DVD image be­fore and af­ter pro­ces­sing

The script mi­ght look like this:

#in the 1st part of script we load plugins:

#and in second part we process the image:
mpeg2source("d:\encoding\SomeDVD\SomeDVD_part01.d2v", info=3) tfm(d2v="d:\encoding\SomeDVD\SomeDVD_part01.d2v") ColorMatrix(hints=false, interlaced=true, threads=0) tdecimate(mode=1,hybrid=1) TDeint(order=1) DeGrainMedian(limitY=5,limitUV=5,mode=1) fluxsmoothST(4,4) MSharpen(strength=50) tweakcolor(sat=1.1, bright=-6, cont=1.4) TBilateral(diameterL=7, diameterC=3, sDevL=1.7, sDevC=1.7, iDevL=1.6, iDevC=5.4, csL=1.0, csC=1.3, d2=false, chroma=true, kernS=1, kernI=8, resType=0, gui=false) textsub("m:\Other\encoding\logoACX_v1.ass") #if you want to hardsub some logo in ASS subs or something

Well… it’s blo­ody long, isn’t it? If you want to un­der­stand it, study following:

TFM, TDe­ci­mate
flu­xsmo­o­thST – ge­ne­rally about smo­o­thers
TBi­la­te­ral – yeah, aw­some fil­ter… you can spend days on settings like I did and you’ll ne­ver dis­co­ver eve­ry­thing… of course there are ma­ybe bet­ter smo­o­thers, but I like this one.

Many fil­ters and re­fe­ren­ces for them can be found at Avi­synth wiki.

Here you can down­load most of the fil­ters I used in this script.


En­co­ding BDs is co­ve­red in my other gu­ide here.

So that’s it for cre­a­ting AVS script. That was the har­dest part (al­though it’s actu­ally very sim­ple if you don’t start by en­co­ding DVDs). We can now move on to the actual en­co­ding.

Step 2: En­co­ding with x264.exe

As I said, x264 has CLI (com­mand line) in­ter­face, so any settings are pas­sed to it by pa­ra­me­ters. Syn­tax is like this:

x264.exe [options] --output outfile infile

To make it sim­plier, you can use batch file. To cre­ate one, open up notepad.exe and copy this:

x264.exe --crf 17 --preset slow --tune animation --output encoded_video.mp4 AVS_script.avs

The pa­ra­me­ters above mean fo­lowing:

–crf – con­stant qua­lity mode (va­ri­a­ble bit­rate), lower num­ber me­ans higher qua­lity, sane range of va­lues is 15–25. Higher the re­so­lu­tion is, higher va­lues you can use. There is also –bit­rate op­tion sets con­stant bit­rate (in kB/s) – do not use this un­less you REALLY need pre­dictable fi­le­size!
–pre­set – con­t­rols speed/compression ratio – slower speed me­ans bet­ter com­pres­sion and smaller out­put file.
–tune – pre­setted tun­ning for film, ani­mation, grain, stil­li­mage, psnr, ssim, fast­de­code, ze­ro­la­tency. If you don’t re­ally fit into any of them, don’t use it at all.
encoded_video.mp4 is out­put file, AVS_script.avs is in­put file.
pause – that is com­mand for win­dows CMD to wait for a keystroke.

Now you have this line in your text edi­tor, save the file as encode.bat to the same fol­der where you have the x264.exe and AVS script. Then run it (as execu­table) and see what hap­pens.

If eve­ry­thing went how it should, you will see this:

x264.exe out­put af­ter suc­cess­full pro­cess

If not, you mi­ght en­coun­ter scre­ens like these.

x264.exe out­put af­ter en­co­ding fai­lure

Now, what mi­ght have gone wrong:

error in AVS script – you can be pretty sure that’s it. Open the Vir­tu­al­Dub, load the AVS file and see what it tells you. If you don’t un­der­stand it, go­o­gle the error, it’ll pro­ba­bly help you. Most com­mon errors are that plu­gin can­not be found (bad path), fil­ter does not exist (plu­gin not lo­a­ded) and bad syn­tax.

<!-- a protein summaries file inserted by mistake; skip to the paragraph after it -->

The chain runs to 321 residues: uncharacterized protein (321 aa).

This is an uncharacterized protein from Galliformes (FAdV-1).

in­put fi­les are not where they’re sup­po­sed to be – be­fore you start fre­a­king out check the paths
Avi­synth is gi­ven so­me­thing it can’t read – aren’t you lo­a­ding some .vob file or so­me­thing which can’t be re­co­gni­zed by Avi­synth?
mo­vax – for eve­ry­thing what goes wrong blame mo­vax.

When you fix all the errors in your script, run the en­code and wait long enough, it will fi­nish and print out some sta­tis­tics. When you see this, it me­ans the en­code fi­nished:

x264.exe out­put on en­code fi­nish
Step 3: Au­dio

If you transcode whole fi­les (you don’t cut off some parts), it’s very easy with au­dio. De­mux the au­dio from the ori­gi­nal file and mux it with the transco­ded vi­deo. If you didn’t mess up with frame ra­tes, eve­ry­thing should be OK. In case you were en­co­ding DVD and you de­ci­ded that you want film fra­me­rate (24000/1001 fps), then you mi­ght en­coun­ter pro­blems with audio/video sync. However, this is again above the frame of this even now aw­fully long gu­ide.

Step 4: Sub­tit­les

If you have DVD and want to get text sub­tit­les, then use SubRip for rip­ping sub­tit­les from DVD and con­ver­ting them with OCR to text subs. As for how to work with SubRip, see this gu­ide (scroll down to the SubRip gu­ide).

Then you can style the sub­tit­les in Ae­gi­sub and mux them with vi­deo and au­dio.

Some advi­ces

It mi­ght not look like it, but there is much to mess when en­co­ding.

Con­stant bit­rate

Do not use con­stant bit­rate! It’s to­tal bull­shit­tery. There is no sane re­a­son to require pre­dictable file size and thus con­stant bit­rate. (No, no­body is bur­ning vi­deos to CDs any­more and no­body ca­res if the size is 233 MB or 258.4 MB.) With con­stant qua­lity you can achieve bet­ter qua­lity and smaller fi­les.

1: source image, 2: over­com­pres­sed image (view in full re­so­lu­tion)
Over­com­pres­sed vi­deo

Don’t be fag­got and check if you have enough high –crf va­lue set for your vi­deo. Each vi­deo requi­res so­me­thing sli­ghtly di­f­fe­rent, but ge­ne­rally you won’t mess up using –crf 17 for 480p and smaller vi­deo re­so­lu­tion, then raise it by one for each cca 200 px of he­i­ght of the vi­deo (very ge­ne­ral rule and mi­ght not ap­ply in some ca­ses).